Recent cases suggest that, in fact, high-level business executives are being held accountable for FCPA violations. For example, on January 24, 2011, the former CEO and CFO of Innospec Inc., Paul W. Jennings, agreed to settle FCPA charges with the SEC for approving improper payments to Iraqi and Indonesian government officials.[7] On May 10, 2011, a federal jury in California found the President of Lindsey Manufacturing Co., Keith Lindsey, its CFO, Steve Lee, and an intermediary guilty on all counts in a criminal prosecution for FCPA violations.[8] As Assistant Attorney General Lanny A. Breuer of the Criminal Division of the DOJ remarked about the Granados case, “[f]oreign bribery undermines competition in the marketplace, and weakens democratic institutions. CEOs and other corporate executives should know that now, more than ever, violating the Foreign Corrupt Practices Act will lead to criminal prosecution.”[9]

This article was prepared by Richard C. Smith (rcsmith@fulbright.com or 202 662 4795), John E. Kelly (jkelly@fulbright.com or 202 662 0256), Fatema Merchant (fmerchant@fulbright.com or 202 662 4626) and Rabeha Kamaluddin (rkamaluddin@fulbright.com or 202 662 4576) from Fulbright’s White Collar Crime Practice Group, Fulbright's FCPA and International Anti-Corruption Practice Group and Fulbright's Investigations Practice Group.

Fulbright’s White Collar Crime, FCPA and International Anti-Corruption and Investigations Practice Groups
Attorneys in Fulbright’s White Collar Crime, FCPA and International Anti-Corruption and Investigations Practice Groups are experienced in all phases of governmental investigations and criminal and civil litigation. They routinely handle the management of complex federal and state civil and criminal litigation on behalf of U.S. companies, including Fortune 500 corporations, their officers and directors, international corporations and entities, and individuals. Our attorneys are also experienced in the practice of preventative counseling and compliance programs. From a strategic perspective, this is important for reducing the risk of civil and criminal litigation.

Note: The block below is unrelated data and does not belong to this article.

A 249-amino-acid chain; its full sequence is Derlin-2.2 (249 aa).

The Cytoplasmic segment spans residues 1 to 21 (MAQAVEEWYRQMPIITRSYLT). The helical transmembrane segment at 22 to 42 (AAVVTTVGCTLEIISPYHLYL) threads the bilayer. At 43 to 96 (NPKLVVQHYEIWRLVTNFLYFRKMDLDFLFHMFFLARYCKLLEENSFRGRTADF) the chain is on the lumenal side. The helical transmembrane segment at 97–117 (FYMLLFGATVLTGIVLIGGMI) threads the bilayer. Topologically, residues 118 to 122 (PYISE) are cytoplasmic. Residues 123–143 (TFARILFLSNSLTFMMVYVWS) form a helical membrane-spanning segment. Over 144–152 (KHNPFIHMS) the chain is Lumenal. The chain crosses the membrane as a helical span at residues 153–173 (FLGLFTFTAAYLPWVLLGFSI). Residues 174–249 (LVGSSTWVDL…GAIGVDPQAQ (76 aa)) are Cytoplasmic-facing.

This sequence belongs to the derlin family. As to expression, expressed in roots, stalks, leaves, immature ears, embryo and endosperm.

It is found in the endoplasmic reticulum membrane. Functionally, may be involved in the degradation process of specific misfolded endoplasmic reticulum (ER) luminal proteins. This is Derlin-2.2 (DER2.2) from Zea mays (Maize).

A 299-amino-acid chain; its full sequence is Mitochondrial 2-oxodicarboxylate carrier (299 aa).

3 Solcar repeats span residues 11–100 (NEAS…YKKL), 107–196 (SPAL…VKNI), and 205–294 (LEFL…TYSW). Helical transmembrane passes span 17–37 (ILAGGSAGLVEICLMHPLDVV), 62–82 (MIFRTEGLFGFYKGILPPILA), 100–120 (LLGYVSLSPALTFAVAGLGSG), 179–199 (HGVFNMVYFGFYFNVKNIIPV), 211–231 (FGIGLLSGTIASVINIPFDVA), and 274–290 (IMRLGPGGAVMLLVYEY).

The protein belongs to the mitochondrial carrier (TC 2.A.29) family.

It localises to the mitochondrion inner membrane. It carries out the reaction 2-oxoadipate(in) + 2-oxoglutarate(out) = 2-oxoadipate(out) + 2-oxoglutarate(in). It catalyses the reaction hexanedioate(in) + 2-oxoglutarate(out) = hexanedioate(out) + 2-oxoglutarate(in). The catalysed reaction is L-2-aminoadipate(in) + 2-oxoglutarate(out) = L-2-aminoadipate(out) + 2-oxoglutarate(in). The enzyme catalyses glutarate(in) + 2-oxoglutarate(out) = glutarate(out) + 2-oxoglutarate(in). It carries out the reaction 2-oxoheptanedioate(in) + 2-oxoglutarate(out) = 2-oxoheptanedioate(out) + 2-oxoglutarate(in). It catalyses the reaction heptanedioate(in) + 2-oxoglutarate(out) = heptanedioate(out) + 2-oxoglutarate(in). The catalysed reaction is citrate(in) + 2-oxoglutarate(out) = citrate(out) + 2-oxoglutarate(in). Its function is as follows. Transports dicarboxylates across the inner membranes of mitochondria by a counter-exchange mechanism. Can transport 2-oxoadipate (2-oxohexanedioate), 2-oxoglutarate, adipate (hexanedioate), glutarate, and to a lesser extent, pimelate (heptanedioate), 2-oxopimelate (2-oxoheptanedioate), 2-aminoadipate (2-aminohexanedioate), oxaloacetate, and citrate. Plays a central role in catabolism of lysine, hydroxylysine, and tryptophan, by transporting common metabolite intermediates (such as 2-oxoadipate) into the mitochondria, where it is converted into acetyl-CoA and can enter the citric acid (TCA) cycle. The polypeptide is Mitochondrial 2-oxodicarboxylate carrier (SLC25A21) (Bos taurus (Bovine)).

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[1] Criminal Indictment, United States v. Latin Node, Inc., Case No. 10-20881, available at http://www.justice.gov/criminal/fraud/fcpa/cases/granados-jorge/12-21-10granados-indict.pdf.

[2] Id. at 22-23.

[3] In early 2007, Florida-based eLandia International, Inc. (“eLandia”) acquired LatiNode. Following the acquisition, eLandia discovered the bribes and self-disclosed the violations to the DOJ and Securities and Exchange Commission (“SEC”).

[4] Criminal Plea Agreement, United States v. Latin Node, Inc., Case No. 09-20239, available at
http://www.justice.gov/criminal/fraud/fcpa/cases/litton-applied/04-03-09latinnode-plea-agree.pdf

[5] Specifically, Granados faces a fine of the greater of $250,000, or twice the gross amount of any pecuniary gain or loss that any person derived or sustained from the offense. See Criminal Plea Agreement, 10-CR-20881 (S.D. Fla. May 19, 2011).

[6] See “Granados and Caceres Indictments Latest in FCPA Individual Prosecutions,” Fulbright & Jaworski L.L.P. Briefing, Dec. 22, 2010.

[7] See SEC Press Release, SEC Charges Former CEO of Innospec for Role in Bribery Scheme, available at http://www.sec.gov/news/press/2011/2011-21.htm.

[8] United States v. Noriega, et al., 2:10-CR-01031 (C.D. Cal. May 10, 2011).

[9] DOJ Press Release, Former CEO of U.S. Telecommunications Company Pleads Guilty to Foreign Bribery Conspiracy (May 19, 2011), available at http://www.justice.gov/opa/pr/2011/May/11-crm-644.html.